Senate Judiciary to take more time with GMO labeling law
The Senate Judiciary Committee is taking more time to seek advice about a pending GMO labeling law because of concerns about legal challenges.
H.112 would exempt some dairy products from the requirement that manufacturers label food containing genetically modified organisms. Senate Judiciary Chair Sen. Dick Sears, D-Bennington, has said he worries that the dairy exemption weakens the proposed law.
The state will likely need to prove in court that any exemptions align with the state's interest in requiring the labeling of other food products. The committee is trying to identify ways to strengthen the bill, members say.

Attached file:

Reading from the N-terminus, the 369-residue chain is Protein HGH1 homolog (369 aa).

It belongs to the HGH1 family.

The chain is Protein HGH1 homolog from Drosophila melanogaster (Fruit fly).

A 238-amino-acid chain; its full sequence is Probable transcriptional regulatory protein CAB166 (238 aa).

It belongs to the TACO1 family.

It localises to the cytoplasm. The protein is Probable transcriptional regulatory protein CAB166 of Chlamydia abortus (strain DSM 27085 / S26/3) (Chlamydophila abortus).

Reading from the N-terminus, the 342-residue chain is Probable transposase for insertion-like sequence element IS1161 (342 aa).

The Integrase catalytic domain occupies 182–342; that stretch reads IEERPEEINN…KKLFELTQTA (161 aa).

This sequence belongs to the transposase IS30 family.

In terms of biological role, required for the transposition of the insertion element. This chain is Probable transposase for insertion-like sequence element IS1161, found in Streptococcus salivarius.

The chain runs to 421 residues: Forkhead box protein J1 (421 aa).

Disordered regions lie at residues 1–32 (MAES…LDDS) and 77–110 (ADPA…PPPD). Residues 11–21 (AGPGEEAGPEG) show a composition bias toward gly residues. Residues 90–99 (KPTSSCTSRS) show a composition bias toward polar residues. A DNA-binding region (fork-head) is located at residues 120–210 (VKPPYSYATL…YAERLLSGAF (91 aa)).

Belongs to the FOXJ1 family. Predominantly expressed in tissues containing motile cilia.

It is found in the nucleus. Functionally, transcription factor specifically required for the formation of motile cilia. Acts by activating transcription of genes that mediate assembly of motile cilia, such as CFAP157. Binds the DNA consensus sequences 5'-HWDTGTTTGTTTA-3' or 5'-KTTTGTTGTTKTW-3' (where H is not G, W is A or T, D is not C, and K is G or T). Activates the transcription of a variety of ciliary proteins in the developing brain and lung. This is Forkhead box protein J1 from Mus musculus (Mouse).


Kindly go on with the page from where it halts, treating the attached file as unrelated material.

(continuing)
"The bill is defensible but it carries significant risk. We can't quantify it for you," assistant attorney general Bridget Asay said.
She assured lawmakers that the Attorney General's Office supported the bill in its current form.
Diane Bothfeld, deputy secretary of the Agency of Agriculture, was more lukewarm in her assessment of the bill.
Bothfeld said the agency is concerned about the broader business impacts of a labeling law. A "trigger" provision that would only allow state statute to take effect if other states adopted a similar law would help to mitigate those impacts.
A vote from the committee is not likely before the end of the month.
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